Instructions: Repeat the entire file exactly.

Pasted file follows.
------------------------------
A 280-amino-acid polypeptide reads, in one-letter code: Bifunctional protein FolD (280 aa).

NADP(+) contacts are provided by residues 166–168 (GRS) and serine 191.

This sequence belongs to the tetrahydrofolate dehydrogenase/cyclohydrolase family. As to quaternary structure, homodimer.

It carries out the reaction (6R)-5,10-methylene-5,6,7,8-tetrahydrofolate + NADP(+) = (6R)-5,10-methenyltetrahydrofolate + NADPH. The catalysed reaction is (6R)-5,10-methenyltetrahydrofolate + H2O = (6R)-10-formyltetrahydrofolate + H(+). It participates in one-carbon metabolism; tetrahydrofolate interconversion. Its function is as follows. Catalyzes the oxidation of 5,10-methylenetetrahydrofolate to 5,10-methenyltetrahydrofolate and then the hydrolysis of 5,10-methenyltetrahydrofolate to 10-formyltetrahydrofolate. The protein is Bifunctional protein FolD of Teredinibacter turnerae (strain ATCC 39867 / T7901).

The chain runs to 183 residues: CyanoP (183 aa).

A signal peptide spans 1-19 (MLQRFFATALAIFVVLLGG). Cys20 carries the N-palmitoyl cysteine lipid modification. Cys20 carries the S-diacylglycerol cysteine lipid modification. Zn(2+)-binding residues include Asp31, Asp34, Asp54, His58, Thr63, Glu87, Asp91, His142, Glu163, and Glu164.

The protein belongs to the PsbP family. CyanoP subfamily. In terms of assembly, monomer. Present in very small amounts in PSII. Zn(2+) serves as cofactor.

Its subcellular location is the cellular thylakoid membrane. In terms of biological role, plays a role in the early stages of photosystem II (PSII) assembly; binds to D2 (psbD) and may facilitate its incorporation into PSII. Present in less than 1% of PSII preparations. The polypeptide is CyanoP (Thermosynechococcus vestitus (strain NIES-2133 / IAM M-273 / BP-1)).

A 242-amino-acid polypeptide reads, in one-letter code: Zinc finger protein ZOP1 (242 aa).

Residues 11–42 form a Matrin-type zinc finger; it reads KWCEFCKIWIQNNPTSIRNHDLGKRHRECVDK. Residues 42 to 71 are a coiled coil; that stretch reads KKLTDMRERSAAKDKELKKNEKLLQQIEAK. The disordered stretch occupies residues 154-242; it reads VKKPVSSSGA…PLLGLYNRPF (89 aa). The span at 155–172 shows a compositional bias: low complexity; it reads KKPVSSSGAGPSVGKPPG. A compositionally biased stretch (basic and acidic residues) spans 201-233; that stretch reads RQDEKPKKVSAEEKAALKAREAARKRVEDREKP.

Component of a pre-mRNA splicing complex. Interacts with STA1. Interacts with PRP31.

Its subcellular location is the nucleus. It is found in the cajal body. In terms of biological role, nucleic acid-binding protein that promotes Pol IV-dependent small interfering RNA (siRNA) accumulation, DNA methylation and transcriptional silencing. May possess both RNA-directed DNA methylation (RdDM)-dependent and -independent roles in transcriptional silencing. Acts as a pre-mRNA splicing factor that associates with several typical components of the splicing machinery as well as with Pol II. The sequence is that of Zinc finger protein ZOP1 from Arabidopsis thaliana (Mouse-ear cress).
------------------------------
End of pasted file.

A 280-amino-acid polypeptide reads, in one-letter code: Bifunctional protein FolD (280 aa).

NADP(+) contacts are provided by residues 166–168 (GRS) and serine 191.

This sequence belongs to the tetrahydrofolate dehydrogenase/cyclohydrolase family. As to quaternary structure, homodimer.

It carries out the reaction (6R)-5,10-methylene-5,6,7,8-tetrahydrofolate + NADP(+) = (6R)-5,10-methenyltetrahydrofolate + NADPH. The catalysed reaction is (6R)-5,10-methenyltetrahydrofolate + H2O = (6R)-10-formyltetrahydrofolate + H(+). It participates in one-carbon metabolism; tetrahydrofolate interconversion. Its function is as follows. Catalyzes the oxidation of 5,10-methylenetetrahydrofolate to 5,10-methenyltetrahydrofolate and then the hydrolysis of 5,10-methenyltetrahydrofolate to 10-formyltetrahydrofolate. The protein is Bifunctional protein FolD of Teredinibacter turnerae (strain ATCC 39867 / T7901).

The chain runs to 183 residues: CyanoP (183 aa).

A signal peptide spans 1-19 (MLQRFFATALAIFVVLLGG). Cys20 carries the N-palmitoyl cysteine lipid modification. Cys20 carries the S-diacylglycerol cysteine lipid modification. Zn(2+)-binding residues include Asp31, Asp34, Asp54, His58, Thr63, Glu87, Asp91, His142, Glu163, and Glu164.

The protein belongs to the PsbP family. CyanoP subfamily. In terms of assembly, monomer. Present in very small amounts in PSII. Zn(2+) serves as cofactor.

Its subcellular location is the cellular thylakoid membrane. In terms of biological role, plays a role in the early stages of photosystem II (PSII) assembly; binds to D2 (psbD) and may facilitate its incorporation into PSII. Present in less than 1% of PSII preparations. The polypeptide is CyanoP (Thermosynechococcus vestitus (strain NIES-2133 / IAM M-273 / BP-1)).

A 242-amino-acid polypeptide reads, in one-letter code: Zinc finger protein ZOP1 (242 aa).

Residues 11–42 form a Matrin-type zinc finger; it reads KWCEFCKIWIQNNPTSIRNHDLGKRHRECVDK. Residues 42 to 71 are a coiled coil; that stretch reads KKLTDMRERSAAKDKELKKNEKLLQQIEAK. The disordered stretch occupies residues 154-242; it reads VKKPVSSSGA…PLLGLYNRPF (89 aa). The span at 155–172 shows a compositional bias: low complexity; it reads KKPVSSSGAGPSVGKPPG. A compositionally biased stretch (basic and acidic residues) spans 201-233; that stretch reads RQDEKPKKVSAEEKAALKAREAARKRVEDREKP.

Component of a pre-mRNA splicing complex. Interacts with STA1. Interacts with PRP31.

Its subcellular location is the nucleus. It is found in the cajal body. In terms of biological role, nucleic acid-binding protein that promotes Pol IV-dependent small interfering RNA (siRNA) accumulation, DNA methylation and transcriptional silencing. May possess both RNA-directed DNA methylation (RdDM)-dependent and -independent roles in transcriptional silencing. Acts as a pre-mRNA splicing factor that associates with several typical components of the splicing machinery as well as with Pol II. The sequence is that of Zinc finger protein ZOP1 from Arabidopsis thaliana (Mouse-ear cress).